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My downstairs neighbor, a long-inactive member with serious substance abuse problems, attended our ward last year. He was very, very drunk when he did so.

He came to tell me about it later in the day (I had been home with a bad headache -- truly, I would have relished the novelty of walking in with him had I been able to go; he was a nice guy, too). He was still drunk, but very happy. "Nobody moved away from me!" he said, although somebody *had* offered him a breath mint. The elders' quorum president had shown him around, the bishop had taken him into his office for a chat, everybody he met shook hands with him, and first the elders, then the high priests, began to visit him every few days. He felt comfortable. (I wrote about this for the T&S backlist at the time; some of them may remember.)

It's a good thing, obviously, to make people comfortable in the way our ward welcomed my neighbor. It would be wrong, I have no hesitation in saying, to adapt our worship service to the fickle expectations of strangers, to help them blend in. They aren't supposed to blend in. They're supposed to feel the spirit and learn a better way. Guitars and flip-flops at sacrament meeting are not a better way.

There is certainly a social/outward culture in the Church - just look at how everybody is dressed, suits and ties, dresses, etc. (I'm speaking of the rank-and-file members). But we have visitors not dressed the same (sometimes in sweat suits, and this person must have weighed 300+ pounds). I never saw anyone not accepting this person because of the dress.

I've shown up for Church (albeit staying in the foyer) covered in dirt and in jeans if I got in too late from a camping trip. (Our ward met at 1 so we'd do a long hike Saturday, camp, and head back to Provo first thing in the morning) No one ever even batted an eye.

I second the idea that rock and casual dress would not be a step up for sacrament meeting.

However, sometimes we look too much at the form at cost of content. We could be a bit more accepting of difference.

The message is not a problem, but the method is not always what people expect. We don't have professional preachers, and we're proud of it. But that means that many sacrament meeting talks and lessons don't do justice to the message. We should perhaps educate people more about how to get the most out of our meetings; you can't just go and expect others to do it all for us.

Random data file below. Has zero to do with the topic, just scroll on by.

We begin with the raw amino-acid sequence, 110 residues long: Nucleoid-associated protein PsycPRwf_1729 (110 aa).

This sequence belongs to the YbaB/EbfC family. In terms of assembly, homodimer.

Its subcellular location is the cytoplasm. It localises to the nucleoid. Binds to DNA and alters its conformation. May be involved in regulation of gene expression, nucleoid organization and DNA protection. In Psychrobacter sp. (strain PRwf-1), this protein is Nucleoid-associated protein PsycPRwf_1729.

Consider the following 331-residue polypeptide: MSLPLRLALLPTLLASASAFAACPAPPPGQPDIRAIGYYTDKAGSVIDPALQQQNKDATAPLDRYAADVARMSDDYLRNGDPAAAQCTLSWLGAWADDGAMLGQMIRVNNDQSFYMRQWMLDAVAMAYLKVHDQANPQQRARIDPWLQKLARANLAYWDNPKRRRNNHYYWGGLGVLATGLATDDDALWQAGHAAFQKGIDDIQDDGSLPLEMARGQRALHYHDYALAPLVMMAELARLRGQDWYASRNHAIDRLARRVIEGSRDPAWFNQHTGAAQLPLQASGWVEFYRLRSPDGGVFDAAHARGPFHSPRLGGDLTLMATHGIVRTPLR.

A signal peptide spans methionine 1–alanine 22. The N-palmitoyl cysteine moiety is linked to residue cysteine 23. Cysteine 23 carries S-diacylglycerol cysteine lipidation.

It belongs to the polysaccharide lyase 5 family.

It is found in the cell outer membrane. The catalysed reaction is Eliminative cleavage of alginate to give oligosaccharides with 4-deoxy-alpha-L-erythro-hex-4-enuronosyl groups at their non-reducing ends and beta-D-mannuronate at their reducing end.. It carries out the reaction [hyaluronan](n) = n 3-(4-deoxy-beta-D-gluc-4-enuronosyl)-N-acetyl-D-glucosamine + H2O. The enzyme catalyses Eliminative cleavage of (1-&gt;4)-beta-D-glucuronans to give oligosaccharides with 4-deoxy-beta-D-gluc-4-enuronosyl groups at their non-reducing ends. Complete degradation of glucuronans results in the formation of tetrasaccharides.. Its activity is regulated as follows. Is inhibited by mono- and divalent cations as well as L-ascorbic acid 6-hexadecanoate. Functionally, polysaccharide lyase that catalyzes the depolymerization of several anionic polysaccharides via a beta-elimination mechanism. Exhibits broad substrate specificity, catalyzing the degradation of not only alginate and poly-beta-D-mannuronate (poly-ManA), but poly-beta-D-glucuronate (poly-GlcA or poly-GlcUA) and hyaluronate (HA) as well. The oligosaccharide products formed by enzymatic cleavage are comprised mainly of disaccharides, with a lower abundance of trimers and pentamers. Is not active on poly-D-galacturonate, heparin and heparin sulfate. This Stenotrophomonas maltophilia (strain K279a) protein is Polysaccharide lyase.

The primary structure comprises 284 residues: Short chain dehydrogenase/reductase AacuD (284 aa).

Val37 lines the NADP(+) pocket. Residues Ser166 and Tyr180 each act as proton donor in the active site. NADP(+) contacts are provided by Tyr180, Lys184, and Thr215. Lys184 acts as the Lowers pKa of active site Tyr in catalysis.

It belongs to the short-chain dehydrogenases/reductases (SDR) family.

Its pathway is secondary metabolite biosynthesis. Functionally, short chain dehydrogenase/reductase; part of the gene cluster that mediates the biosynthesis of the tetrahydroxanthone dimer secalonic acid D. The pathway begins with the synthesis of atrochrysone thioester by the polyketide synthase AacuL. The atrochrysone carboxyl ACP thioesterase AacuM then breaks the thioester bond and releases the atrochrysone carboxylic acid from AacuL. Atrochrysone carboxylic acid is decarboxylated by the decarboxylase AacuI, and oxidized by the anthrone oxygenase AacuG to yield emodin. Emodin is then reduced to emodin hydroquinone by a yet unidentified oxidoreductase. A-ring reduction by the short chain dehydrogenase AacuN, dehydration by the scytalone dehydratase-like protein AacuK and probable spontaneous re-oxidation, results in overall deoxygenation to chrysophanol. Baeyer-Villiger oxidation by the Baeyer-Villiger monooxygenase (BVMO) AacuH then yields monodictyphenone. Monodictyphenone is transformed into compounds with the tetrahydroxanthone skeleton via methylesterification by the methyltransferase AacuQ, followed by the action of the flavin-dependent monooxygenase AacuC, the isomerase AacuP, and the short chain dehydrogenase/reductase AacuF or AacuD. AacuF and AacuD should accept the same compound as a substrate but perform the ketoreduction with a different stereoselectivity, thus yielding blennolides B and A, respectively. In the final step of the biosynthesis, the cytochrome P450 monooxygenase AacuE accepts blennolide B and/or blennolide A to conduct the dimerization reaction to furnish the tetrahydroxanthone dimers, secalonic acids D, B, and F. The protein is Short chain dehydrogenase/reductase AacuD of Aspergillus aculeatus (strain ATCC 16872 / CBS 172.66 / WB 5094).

You speak the truth, Velska.

"Preach My Gospel," for instance, suggests that we should "make ward meetings, activities, firesides, and open houses of such quality and interest that members feel eager to invite acquaintances to attend." (P.220)

You brought up guitars...while I have mixed feeling about changing the format of the meetings, I have oftened joked with my friends about special musical numbers. I have a theremin, didgeridoo, multiple synths, etc. and I think it would be GREAT to implement them all in a 'special musical number'...I don't think the ward would be into it...

I personally think the interior of our buildings could use some help to be more friendly. I think we should have small signs in the halls that point in the direction of the bathrooms, Relief Society, nursery, kitchen, Primary, Bishop's offices, etc. Especially the bathrooms. What's up with that? Nothing like circling the building looking for the bathroom.

Also, the bathrooms should smell good. There is an LDS bathroom smell. What a turnoff!

On finding bathrooms: look for the drinking fountain. The bathrooms will be right next to it. I've used this trick successfully in many LDS chapels.

I find a very interesting phenomenon in the I-15 corridor, Dave.

Evangelicals in the corridor are counter to the religious cultural monopoly.

Because the LDS Church holds fast to the traditional paradigm, evangelicals run from it on Sundays.

And how many exMormons will flock to a church with Sunday dress, hymns, and the KJV Bible?

There are a lot of cultural dynamics and turmoil at play.

Dave, when you come visit me, you will be right at home for the outward packaging.

And our drinking fountain is right next to the bathrooms.

I miss the foyers that simply aren't built into the new churches, but can still be found in the older churches in the Salt lake City area. Nothing makes me feel more welcome than a good foyer with some nice, comfy chairs.

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